Upper Body Stretch Routine – With the Help of a Foam Roller

Have you ever thought that foam rolling could actually increase your muscle productivity and decrease soreness after a workout? Well, it sure can. I’m here to tell you that if you commit to using a foam roller as part of your upper body stretch routine you are going to see some really great benefits! After reading through this and trying out these eight stretches, you’re going to discover that it’s not just about pumping iron and being done for the day…no, no, no..it’s more than that.

You gave your muscles the burn they deserved, now it’s time to give them the massage they deserve with that trusty foam roller of yours!

Why would you stretch out the upper body?

Well, there’s lots of great reasons I could put here, but just think about this for a second.

This being your upper body…it’s half of your body! There are so many muscle groups in the upper body. I”m talking about the deltoids (front shoulder), pectorals (chest), trapezius (upper back/back of shoulder), latissmus dorsi (mid back), biceps, triceps (front and back arm), brachioradialis (forearm)..and more.

Here’s are some pictures representing these muscle groups.

Medical image displaying the muscles of the arms, back, and chest
Picture of the muscle groups in the upper body

Some of my top reasons why you should stretch out your upper body…

  1. Stretching your upper body allows you more range of movement.
  2. Helps maintain muscle health and promote growth.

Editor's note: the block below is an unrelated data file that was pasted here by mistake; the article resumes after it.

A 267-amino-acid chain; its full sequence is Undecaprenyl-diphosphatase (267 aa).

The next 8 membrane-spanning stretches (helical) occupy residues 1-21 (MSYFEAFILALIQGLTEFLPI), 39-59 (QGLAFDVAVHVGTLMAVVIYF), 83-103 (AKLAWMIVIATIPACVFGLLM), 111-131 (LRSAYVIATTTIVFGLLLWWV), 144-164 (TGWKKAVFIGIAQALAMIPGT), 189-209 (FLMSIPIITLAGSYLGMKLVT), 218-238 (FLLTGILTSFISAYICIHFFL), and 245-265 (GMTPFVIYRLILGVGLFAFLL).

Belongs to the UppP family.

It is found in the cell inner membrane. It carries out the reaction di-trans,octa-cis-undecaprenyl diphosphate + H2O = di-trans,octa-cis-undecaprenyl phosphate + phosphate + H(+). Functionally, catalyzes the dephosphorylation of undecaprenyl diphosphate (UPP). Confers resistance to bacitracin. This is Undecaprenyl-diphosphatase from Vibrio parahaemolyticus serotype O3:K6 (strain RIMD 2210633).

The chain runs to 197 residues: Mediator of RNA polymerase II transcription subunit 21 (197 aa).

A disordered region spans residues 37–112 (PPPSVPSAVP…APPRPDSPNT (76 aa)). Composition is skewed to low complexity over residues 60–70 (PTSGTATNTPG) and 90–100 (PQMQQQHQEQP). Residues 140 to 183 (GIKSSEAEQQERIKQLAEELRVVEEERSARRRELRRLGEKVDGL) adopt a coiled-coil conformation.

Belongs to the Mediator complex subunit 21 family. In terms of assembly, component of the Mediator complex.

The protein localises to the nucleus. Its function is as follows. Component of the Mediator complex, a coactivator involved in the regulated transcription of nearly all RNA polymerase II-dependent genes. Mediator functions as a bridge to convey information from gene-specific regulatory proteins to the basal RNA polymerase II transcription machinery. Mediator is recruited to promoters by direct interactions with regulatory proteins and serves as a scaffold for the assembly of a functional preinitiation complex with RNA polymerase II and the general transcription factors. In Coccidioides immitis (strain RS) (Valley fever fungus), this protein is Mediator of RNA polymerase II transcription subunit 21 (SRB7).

3. Relieves soreness throughout many, many major muscle groups.
  4. Daily tasks will become easier to manage.

These muscles are so very important to being able to accomplish your daily tasks, you’ve gotta take care of them. Don’t neglect to stretch the upper half of your body….especially after an intense push and pull workout.

The foam roller exercises are below. Make sure to spend 3-5 minutes on each move!

Eight Awesome Upper Body Stretches!

1. Forearm Flexor Stretch

Forearm Flex Stretch
Pressing on your forearm with a foam roller
  • Place your forearm on your roller.
  • Press and slowly move back and forth on the front and back of your forearm.
  • Use your other arm to add more pressure.
  • Switch arms and repeat.

2. Bicep Roller

  • Place your bicep on your roller.
  • Add pressure and move your bicep back and forth.
  • Make sure to get the full length of your bicep (upper and lower).
  • Switch arms and repeat.

3. Tricep Press

  • Place your tricep on your roller.
  • Just like forearm and bicep, press on your roller with your tricep.
  • Move back and forth slowly, feeling the massage/press of your muscle.
  • Switch arms and repeat.

4. Thoracic Extension